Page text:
Jobs, jobs and jobs. Politicians and news outlets talk and write a lot about jobs. The creation of it, the loss of jobs, and how they want to create more in agriculture, in IT, in logistics and even in coal mining (somebody pinch me please). News items, policy makers, governments air statements about the ambition to boost jobs in steel, agriculture, logistics, technology are great and needed.
The other day, however, a small youtube video struck me. The CEO of Siemens Healthineers AG Bernd Sontag during his opening address (in German) of a conference talked about how strange it is that there is so much talk about all the industries mentioned above, and so little about the healthcare sector while in Germany the healthcare sector is as big as an employer as the whole German automotive industry together.
Although I’m aware of how big the healthcare sector is and I’m always trying to get this point across to the Dutch Provinces – when they say they don’t have any formal role in healthcare anymore I like to point them out to the economic value and employability aspect of healthcare. In the U.S., healthcare became the biggest employer.
We all know healthcare costs are on the rise, demand is doubling so we have to come up with smart tooling like Digital Health.
Knowing the huge shortages in the workforce for healthcare, we really should take good care and attention to make healthcare a ‘sexy’ place to work again. With all the sentiment (including the press) of the past years about healthcare in budget cuts, long hours, high administrative burden and a lot of stress, youngsters choosing for healthcare as a career might decrease at an exponential pace.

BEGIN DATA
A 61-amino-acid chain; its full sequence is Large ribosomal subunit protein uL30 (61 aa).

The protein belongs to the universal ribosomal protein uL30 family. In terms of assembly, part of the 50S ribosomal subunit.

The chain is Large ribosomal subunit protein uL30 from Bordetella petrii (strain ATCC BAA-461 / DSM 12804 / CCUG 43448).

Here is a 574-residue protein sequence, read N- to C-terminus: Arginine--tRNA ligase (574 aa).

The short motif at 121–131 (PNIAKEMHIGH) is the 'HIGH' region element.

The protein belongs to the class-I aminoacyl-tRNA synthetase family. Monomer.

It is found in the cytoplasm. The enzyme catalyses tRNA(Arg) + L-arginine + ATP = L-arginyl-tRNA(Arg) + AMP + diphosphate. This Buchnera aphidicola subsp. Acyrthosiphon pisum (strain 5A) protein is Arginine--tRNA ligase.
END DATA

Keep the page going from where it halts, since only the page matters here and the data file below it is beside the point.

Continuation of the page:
First of all, we need to be mindful of the problems and solve them not only with a lens dominated by economics as costs but also with a lens of employability and long term thinking of having a sustainable workforce. Sadly, in all the debates on the change and innovation of health(care), although nurses are -hands down- in the majority, they almost never get to sit at the tables that decide about their work and roles. Given they also have the fastest growing job outlook (+15% > 2026) something that really has to change.
So taking care of the healthcare workforce, will also take care of ourselves once we are in need of healthcare, and will keep driving society also from an economic standpoint of view.
I’m not advocating for a lot more money, but to cherish the current and future workforce in healthcare.
Photo Credit: Ani Kolleshi on Unsplash
It is at the intersection of technology and patient empowerment, which is where Lucien Engelen (1962), director of the Radboud University Nijmegen Medical Centre REshape Center and advisor to the Board of Directors (since 2007) feels most at home. The two worlds combined into the Radboud University Nijmegen Medical Centre and Singularity University in Silicon Valley & the Netherlands and in the Nordics, his modus operandi is always challenging, sometimes provocative but always techno-realistic. Writing on a new book that will be titled "Augmented Health(care)™ : The end of the beginning" (May 2018, Barcelone Spain) as he thinks we're at the end of an era of creating awareness, pilots, proof of concepts etc in the digital transformation of health(care). More on that on, his Linkedin Page has over 750.000 followers. He is Faculty Global Health(care) & Medecine since 2011 at Singularity University's Exponential Medicine in the US and in the Netherlands.